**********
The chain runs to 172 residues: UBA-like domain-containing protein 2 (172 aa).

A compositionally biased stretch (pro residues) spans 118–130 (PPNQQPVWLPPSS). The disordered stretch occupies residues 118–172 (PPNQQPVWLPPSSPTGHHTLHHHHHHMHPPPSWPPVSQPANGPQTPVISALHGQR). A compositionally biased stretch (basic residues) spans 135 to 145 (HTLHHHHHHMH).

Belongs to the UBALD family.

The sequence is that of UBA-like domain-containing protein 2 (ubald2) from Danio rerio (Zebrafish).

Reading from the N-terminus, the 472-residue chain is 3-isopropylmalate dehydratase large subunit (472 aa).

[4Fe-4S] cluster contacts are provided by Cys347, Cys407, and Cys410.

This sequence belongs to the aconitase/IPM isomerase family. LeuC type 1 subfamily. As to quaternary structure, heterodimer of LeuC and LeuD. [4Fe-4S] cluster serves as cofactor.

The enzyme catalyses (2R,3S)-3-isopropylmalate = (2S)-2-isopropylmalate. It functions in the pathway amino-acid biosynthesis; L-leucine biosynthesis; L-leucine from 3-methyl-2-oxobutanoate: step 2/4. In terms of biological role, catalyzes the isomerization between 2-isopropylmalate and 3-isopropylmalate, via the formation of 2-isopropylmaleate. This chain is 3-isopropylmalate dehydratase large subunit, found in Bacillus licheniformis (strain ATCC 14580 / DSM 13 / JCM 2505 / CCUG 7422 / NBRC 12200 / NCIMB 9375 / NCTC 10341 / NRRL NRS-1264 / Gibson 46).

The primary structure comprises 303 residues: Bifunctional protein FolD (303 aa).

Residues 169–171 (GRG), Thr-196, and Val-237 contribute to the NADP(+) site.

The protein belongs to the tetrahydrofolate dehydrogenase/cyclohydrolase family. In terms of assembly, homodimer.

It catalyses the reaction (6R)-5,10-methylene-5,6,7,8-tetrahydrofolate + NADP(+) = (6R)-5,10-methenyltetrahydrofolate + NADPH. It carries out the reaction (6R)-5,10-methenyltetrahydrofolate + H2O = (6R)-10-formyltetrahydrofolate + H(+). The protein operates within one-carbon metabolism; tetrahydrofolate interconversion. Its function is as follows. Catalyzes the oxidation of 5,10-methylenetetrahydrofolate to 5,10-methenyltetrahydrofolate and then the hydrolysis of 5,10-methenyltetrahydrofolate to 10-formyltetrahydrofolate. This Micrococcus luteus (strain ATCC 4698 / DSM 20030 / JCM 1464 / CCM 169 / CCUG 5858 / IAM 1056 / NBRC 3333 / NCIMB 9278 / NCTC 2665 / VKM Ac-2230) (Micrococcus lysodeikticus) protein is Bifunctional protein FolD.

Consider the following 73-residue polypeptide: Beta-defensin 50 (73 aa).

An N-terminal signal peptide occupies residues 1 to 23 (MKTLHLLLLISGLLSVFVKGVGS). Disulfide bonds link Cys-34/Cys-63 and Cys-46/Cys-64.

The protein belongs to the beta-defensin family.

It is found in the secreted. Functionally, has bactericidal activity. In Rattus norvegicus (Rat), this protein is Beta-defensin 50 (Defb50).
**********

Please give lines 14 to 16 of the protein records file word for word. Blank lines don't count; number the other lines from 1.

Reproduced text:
An N-terminal signal peptide occupies residues 1 to 23 (MKTLHLLLLISGLLSVFVKGVGS). Disulfide bonds link Cys-34/Cys-63 and Cys-46/Cys-64.

The protein belongs to the beta-defensin family.

It is found in the secreted. Functionally, has bactericidal activity. In Rattus norvegicus (Rat), this protein is Beta-defensin 50 (Defb50).